When I first wrote about the George Floyd Riots a few days after they got started, I said that things like the Minneapolis Police Department’s willingness to let one of its stations be burned down rather than risk combat with the “protesters” were evidence that the forces of law and order were pushovers.
Back then, I thought that the unrest was going to last for at most two or three weeks, like earlier riots usually did. Lo and behold, more than three months later, the fiasco is still going on. It has now lasted longer than the famous “Hundred Days” of Napoleon’s second reign, between his triumphant return from Elba and his abdication after Waterloo. That’s right, America’s leadership is taking longer to quell the Floyd Riots than it took the Seventh Coalition to dethrone the Emperor of the French.
Now it is worth noting that despite the surprising length of the riots, their intensity is still rather lackluster. Even three months in, the total body count is lower than for the six-day-long Rodney King Riots in 1992. For this reason, I am not going to hop on the bandwagon of people talking about imminent collapse and “Weimar America” and so forth.
What we’re dealing with right now is special anarchy, not general anarchy. The rioters can’t break any laws that they want (just ask the people in Portland who tried to set up a CHAZ in a wealthy neighborhood). Rather, what has happened is that the authorities have chosen to allow certain people, in certain places, to engage in assault, arson, and looting in order to send certain political messages to certain other people.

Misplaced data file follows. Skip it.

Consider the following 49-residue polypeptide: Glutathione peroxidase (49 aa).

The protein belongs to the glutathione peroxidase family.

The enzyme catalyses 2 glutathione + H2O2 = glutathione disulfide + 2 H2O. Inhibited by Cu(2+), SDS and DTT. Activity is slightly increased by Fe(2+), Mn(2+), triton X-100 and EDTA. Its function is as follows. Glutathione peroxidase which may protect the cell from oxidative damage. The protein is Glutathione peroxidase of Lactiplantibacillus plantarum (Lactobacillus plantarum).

Who is the hammer, and who is the anvil? Well, the leftist mob is the hammer, and anybody who likes the police, likes Donald Trump, disapproves of rioting, or just wants the world to leave him or her alone, is the anvil.
Most Americans dislike the riots and wish that they would go away. But the people on the side of law and order are getting their asses handed to them anyway, because, for the most part, wishing that the riots would go away is the full extent of their involvement.
Riots don’t last for a hundred days unless the typical rioter can expect that, should he steal something or set something on fire, his chances of getting put on trial for the deed are close to zero. The facts on the ground are that, in 2020, law enforcement is going a lot softer on rioters than it has hitherto done. Perhaps one may excuse the actions of individual police departments on the grounds that so many of them are working under Democratic governors, and dealing with a legal system where the use of force can lead to expensive lawsuits. Be that as it may, the salient fact here is that large areas of the country are not being policed.
Every university and every corporation knows exactly which side it needs to pander to in order to stay out of trouble. As just one example of the kind of concession that the mob is getting, at the university where I am presently enrolled, the Student Government Association prefaces every email, no matter its topic, with a long screed about how “black lives matter.” And they do it, in part, because if they hadn’t, then the BLM people would have made a lot more noise than any conservatives are making right now.